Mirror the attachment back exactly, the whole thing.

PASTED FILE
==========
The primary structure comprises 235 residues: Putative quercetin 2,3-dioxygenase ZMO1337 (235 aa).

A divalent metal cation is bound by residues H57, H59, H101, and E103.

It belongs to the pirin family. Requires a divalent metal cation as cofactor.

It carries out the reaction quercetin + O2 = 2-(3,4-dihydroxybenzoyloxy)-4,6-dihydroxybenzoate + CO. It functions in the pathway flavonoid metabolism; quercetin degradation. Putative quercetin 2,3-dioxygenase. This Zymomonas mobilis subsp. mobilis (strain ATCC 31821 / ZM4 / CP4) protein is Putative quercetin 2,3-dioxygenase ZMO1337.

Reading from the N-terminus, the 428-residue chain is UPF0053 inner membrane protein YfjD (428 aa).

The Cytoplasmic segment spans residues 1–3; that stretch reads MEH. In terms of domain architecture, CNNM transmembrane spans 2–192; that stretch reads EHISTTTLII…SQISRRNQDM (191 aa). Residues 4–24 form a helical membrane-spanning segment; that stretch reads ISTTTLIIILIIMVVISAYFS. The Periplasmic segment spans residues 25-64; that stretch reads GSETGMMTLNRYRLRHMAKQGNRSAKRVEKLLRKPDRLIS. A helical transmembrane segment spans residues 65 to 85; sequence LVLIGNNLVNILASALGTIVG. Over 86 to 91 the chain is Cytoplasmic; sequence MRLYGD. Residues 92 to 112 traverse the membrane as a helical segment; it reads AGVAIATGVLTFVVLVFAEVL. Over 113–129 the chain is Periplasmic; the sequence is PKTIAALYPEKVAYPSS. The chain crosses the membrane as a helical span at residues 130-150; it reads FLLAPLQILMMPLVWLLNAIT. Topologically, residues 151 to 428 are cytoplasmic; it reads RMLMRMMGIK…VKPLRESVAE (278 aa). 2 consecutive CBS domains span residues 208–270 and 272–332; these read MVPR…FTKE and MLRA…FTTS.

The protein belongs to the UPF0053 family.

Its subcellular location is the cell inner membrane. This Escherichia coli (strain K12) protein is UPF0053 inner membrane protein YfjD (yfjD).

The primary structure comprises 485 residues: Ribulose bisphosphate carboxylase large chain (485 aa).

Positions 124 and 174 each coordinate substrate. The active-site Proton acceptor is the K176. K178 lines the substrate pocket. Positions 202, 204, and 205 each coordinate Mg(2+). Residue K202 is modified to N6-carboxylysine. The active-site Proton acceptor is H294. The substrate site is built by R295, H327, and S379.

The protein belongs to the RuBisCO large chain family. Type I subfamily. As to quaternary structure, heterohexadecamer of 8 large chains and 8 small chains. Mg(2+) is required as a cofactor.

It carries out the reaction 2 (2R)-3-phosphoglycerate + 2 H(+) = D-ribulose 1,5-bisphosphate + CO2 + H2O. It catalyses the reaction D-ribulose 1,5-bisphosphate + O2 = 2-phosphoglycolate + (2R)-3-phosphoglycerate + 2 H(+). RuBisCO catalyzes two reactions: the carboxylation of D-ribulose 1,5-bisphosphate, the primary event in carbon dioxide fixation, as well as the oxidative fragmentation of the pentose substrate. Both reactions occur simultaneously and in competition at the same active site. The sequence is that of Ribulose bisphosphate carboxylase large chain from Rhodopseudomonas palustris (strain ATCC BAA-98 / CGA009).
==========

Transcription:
The primary structure comprises 235 residues: Putative quercetin 2,3-dioxygenase ZMO1337 (235 aa).

A divalent metal cation is bound by residues H57, H59, H101, and E103.

It belongs to the pirin family. Requires a divalent metal cation as cofactor.

It carries out the reaction quercetin + O2 = 2-(3,4-dihydroxybenzoyloxy)-4,6-dihydroxybenzoate + CO. It functions in the pathway flavonoid metabolism; quercetin degradation. Putative quercetin 2,3-dioxygenase. This Zymomonas mobilis subsp. mobilis (strain ATCC 31821 / ZM4 / CP4) protein is Putative quercetin 2,3-dioxygenase ZMO1337.

Reading from the N-terminus, the 428-residue chain is UPF0053 inner membrane protein YfjD (428 aa).

The Cytoplasmic segment spans residues 1–3; that stretch reads MEH. In terms of domain architecture, CNNM transmembrane spans 2–192; that stretch reads EHISTTTLII…SQISRRNQDM (191 aa). Residues 4–24 form a helical membrane-spanning segment; that stretch reads ISTTTLIIILIIMVVISAYFS. The Periplasmic segment spans residues 25-64; that stretch reads GSETGMMTLNRYRLRHMAKQGNRSAKRVEKLLRKPDRLIS. A helical transmembrane segment spans residues 65 to 85; sequence LVLIGNNLVNILASALGTIVG. Over 86 to 91 the chain is Cytoplasmic; sequence MRLYGD. Residues 92 to 112 traverse the membrane as a helical segment; it reads AGVAIATGVLTFVVLVFAEVL. Over 113–129 the chain is Periplasmic; the sequence is PKTIAALYPEKVAYPSS. The chain crosses the membrane as a helical span at residues 130-150; it reads FLLAPLQILMMPLVWLLNAIT. Topologically, residues 151 to 428 are cytoplasmic; it reads RMLMRMMGIK…VKPLRESVAE (278 aa). 2 consecutive CBS domains span residues 208–270 and 272–332; these read MVPR…FTKE and MLRA…FTTS.

The protein belongs to the UPF0053 family.

Its subcellular location is the cell inner membrane. This Escherichia coli (strain K12) protein is UPF0053 inner membrane protein YfjD (yfjD).

The primary structure comprises 485 residues: Ribulose bisphosphate carboxylase large chain (485 aa).

Positions 124 and 174 each coordinate substrate. The active-site Proton acceptor is the K176. K178 lines the substrate pocket. Positions 202, 204, and 205 each coordinate Mg(2+). Residue K202 is modified to N6-carboxylysine. The active-site Proton acceptor is H294. The substrate site is built by R295, H327, and S379.

The protein belongs to the RuBisCO large chain family. Type I subfamily. As to quaternary structure, heterohexadecamer of 8 large chains and 8 small chains. Mg(2+) is required as a cofactor.

It carries out the reaction 2 (2R)-3-phosphoglycerate + 2 H(+) = D-ribulose 1,5-bisphosphate + CO2 + H2O. It catalyses the reaction D-ribulose 1,5-bisphosphate + O2 = 2-phosphoglycolate + (2R)-3-phosphoglycerate + 2 H(+). RuBisCO catalyzes two reactions: the carboxylation of D-ribulose 1,5-bisphosphate, the primary event in carbon dioxide fixation, as well as the oxidative fragmentation of the pentose substrate. Both reactions occur simultaneously and in competition at the same active site. The sequence is that of Ribulose bisphosphate carboxylase large chain from Rhodopseudomonas palustris (strain ATCC BAA-98 / CGA009).